IDEAS home Printed from
MyIDEAS: Log in (now much improved!) to save this paper

Broadband regulation and government investment in nationwide ultra fast fribre broadband networks: Evidence from New Zealand

Listed author(s):
  • Howell, Bronwyn
Registered author(s):

    New Zealand stands apart from its OECD counterparts as one of the few countries pursuing government investment in a nationwide fibre network. As in the past, when it stood apart with its 'light-handed' regulatory approach, New Zealand's experience can inform other jurisdictions. This paper contributes by documenting and analysing the chronological history of the key political, regulatory and industry actions taken to implement the government fibre investment policy, between 2008 and September 2013. The chronology reveals an industry currently in considerable disarray. A critical political economy and industrial organisation-based analysis proposes that the incremental and pathdependent nature of the evolution of New Zealand's industry-specific regulatory environment resulted in a set of arrangements ill-suited to oversee the transition from a copper-based to a fibrebased fixed line access infrastructure. It contends that the current disarray was an inevitable outcome of a lack of co-ordinated oversight of sector policy and governance that allowed the fibre network investment to proceed without clearly-articulated overarching and forward-looking competition and regulation policies integrating legacy regulations and investments into the fundamentally different environment created by the government's revolutionary fibre policy. The result was the fragmentation of regulatory responsibility across many parties on the basis of network technology type. Consequently, each pursued its own objectives in isolation from the others, which led to a crisis in December 2012 when a regulatory decision about copper prices threatened the viability of the fibre project. Absence of clear and co-ordinated leadership of sector strategy in response to the crisis has resulted in the government's integrity being undermined and a loss of confidence amongst private sector investors.

    If you experience problems downloading a file, check if you have the proper application to view it first. In case of further problems read the IDEAS help page. Note that these files are not on the IDEAS site. Please be patient as the files may be large.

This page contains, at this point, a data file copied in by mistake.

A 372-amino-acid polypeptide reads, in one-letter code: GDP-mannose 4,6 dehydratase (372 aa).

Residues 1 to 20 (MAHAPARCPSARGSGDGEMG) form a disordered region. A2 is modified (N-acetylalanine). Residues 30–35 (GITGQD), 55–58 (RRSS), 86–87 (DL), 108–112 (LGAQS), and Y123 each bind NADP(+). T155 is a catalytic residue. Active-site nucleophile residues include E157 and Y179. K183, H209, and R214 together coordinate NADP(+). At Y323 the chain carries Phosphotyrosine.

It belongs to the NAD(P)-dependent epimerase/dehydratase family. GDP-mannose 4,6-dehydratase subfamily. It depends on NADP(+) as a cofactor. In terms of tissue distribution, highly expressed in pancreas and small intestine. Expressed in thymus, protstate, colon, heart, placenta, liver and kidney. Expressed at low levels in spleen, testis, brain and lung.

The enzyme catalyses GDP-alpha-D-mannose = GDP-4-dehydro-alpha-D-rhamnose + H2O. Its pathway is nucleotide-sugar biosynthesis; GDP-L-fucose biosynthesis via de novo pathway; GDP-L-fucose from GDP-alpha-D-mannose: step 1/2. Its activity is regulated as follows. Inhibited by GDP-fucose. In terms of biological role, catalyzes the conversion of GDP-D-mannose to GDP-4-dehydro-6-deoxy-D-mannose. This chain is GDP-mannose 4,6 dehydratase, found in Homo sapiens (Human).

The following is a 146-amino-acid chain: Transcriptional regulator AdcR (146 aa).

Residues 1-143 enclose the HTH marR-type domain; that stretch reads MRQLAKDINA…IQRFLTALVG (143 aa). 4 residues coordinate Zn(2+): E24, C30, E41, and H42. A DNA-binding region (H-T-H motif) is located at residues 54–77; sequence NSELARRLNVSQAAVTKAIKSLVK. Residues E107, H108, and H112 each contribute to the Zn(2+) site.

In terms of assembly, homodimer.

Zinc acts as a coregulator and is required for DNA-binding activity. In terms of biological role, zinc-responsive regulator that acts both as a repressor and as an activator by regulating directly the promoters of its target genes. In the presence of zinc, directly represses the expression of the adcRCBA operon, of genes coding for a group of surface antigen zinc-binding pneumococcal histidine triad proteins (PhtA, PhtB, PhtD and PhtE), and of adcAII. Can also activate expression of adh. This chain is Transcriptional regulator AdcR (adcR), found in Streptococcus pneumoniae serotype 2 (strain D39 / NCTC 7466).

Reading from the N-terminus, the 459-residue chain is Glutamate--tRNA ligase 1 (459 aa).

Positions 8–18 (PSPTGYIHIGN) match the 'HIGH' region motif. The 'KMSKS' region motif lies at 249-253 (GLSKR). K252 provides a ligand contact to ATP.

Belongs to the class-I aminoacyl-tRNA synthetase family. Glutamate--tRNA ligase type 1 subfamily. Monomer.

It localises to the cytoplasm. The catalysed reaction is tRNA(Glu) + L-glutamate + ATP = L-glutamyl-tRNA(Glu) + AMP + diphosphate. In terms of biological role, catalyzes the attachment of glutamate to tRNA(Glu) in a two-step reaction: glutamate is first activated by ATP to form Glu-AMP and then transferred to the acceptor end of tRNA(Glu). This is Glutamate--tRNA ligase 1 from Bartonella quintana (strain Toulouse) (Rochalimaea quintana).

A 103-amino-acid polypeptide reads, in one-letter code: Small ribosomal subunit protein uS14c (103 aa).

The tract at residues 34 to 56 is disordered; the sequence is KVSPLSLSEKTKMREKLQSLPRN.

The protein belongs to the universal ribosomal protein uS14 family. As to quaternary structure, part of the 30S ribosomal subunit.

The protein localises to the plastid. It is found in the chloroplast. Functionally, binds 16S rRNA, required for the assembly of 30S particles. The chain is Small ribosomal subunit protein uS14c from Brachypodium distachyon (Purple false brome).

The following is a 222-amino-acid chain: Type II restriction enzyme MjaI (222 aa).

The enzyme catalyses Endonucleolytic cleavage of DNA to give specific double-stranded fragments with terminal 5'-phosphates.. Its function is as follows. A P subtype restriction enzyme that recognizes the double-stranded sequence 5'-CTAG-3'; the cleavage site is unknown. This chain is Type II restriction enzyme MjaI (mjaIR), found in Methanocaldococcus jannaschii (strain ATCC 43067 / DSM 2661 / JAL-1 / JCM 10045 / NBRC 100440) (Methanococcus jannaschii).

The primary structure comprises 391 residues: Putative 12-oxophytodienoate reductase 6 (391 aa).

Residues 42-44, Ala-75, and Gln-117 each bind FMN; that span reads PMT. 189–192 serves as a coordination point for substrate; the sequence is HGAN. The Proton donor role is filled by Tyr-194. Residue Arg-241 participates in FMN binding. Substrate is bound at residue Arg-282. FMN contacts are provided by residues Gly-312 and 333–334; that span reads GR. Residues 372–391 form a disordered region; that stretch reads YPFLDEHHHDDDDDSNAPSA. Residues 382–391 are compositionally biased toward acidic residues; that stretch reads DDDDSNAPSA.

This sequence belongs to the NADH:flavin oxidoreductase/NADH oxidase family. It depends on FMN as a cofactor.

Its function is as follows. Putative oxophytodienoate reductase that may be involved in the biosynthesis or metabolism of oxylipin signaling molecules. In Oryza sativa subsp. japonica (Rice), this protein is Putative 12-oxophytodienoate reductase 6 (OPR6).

File URL:
    Download Restriction: no

    Paper provided by International Telecommunications Society (ITS) in its series 24th European Regional ITS Conference, Florence 2013 with number 88469.

    in new window

    Date of creation: 2013
    Handle: RePEc:zbw:itse13:88469
    Contact details of provider: Web page:

    References listed on IDEAS
    Please report citation or reference errors to , or , if you are the registered author of the cited work, log in to your RePEc Author Service profile, click on "citations" and make appropriate adjustments.:

    in new window

    1. Bourreau, Marc & Cambini, Carlo & Hoernig, Steffen, 2012. "Ex ante regulation and co-investment in the transition to next generation access," Telecommunications Policy, Elsevier, vol. 36(5), pages 399-406.
    2. de Boer, David Boles & Evans, Lewis, 1996. "The Economic Efficiency of Telecommunications in a Deregulated Market: The Case of New Zealand," The Economic Record, The Economic Society of Australia, vol. 72(216), pages 24-35, March.
    3. Bernardo Bortolotti & Carlo Cambini & Laura Rondi & Yossi Spiegel, 2011. "Capital Structure and Regulation: Do Ownership and Regulatory Independence Matter?," Journal of Economics & Management Strategy, Wiley Blackwell, vol. 20(2), pages 517-564, June.
    4. P.W.J. De Bijl, 2005. "Structural Separation and Access in Telecommunications Markets," Competition and Regulation in Network Industries, Intersentia, vol. 6(2), pages 95-115, June.
    Full references (including those not matched with items on IDEAS)

    This item is not listed on Wikipedia, on a reading list or among the top items on IDEAS.

    When requesting a correction, please mention this item's handle: RePEc:zbw:itse13:88469. See general information about how to correct material in RePEc.

    For technical questions regarding this item, or to correct its authors, title, abstract, bibliographic or download information, contact: (ZBW - German National Library of Economics)

    If you have authored this item and are not yet registered with RePEc, we encourage you to do it here. This allows to link your profile to this item. It also allows you to accept potential citations to this item that we are uncertain about.

    If references are entirely missing, you can add them using this form.

    If the full references list an item that is present in RePEc, but the system did not link to it, you can help with this form.

    If you know of missing items citing this one, you can help us creating those links by adding the relevant references in the same way as above, for each refering item. If you are a registered author of this item, you may also want to check the "citations" tab in your profile, as there may be some citations waiting for confirmation.

    Please note that corrections may take a couple of weeks to filter through the various RePEc services.

    This information is provided to you by IDEAS at the Research Division of the Federal Reserve Bank of St. Louis using RePEc data.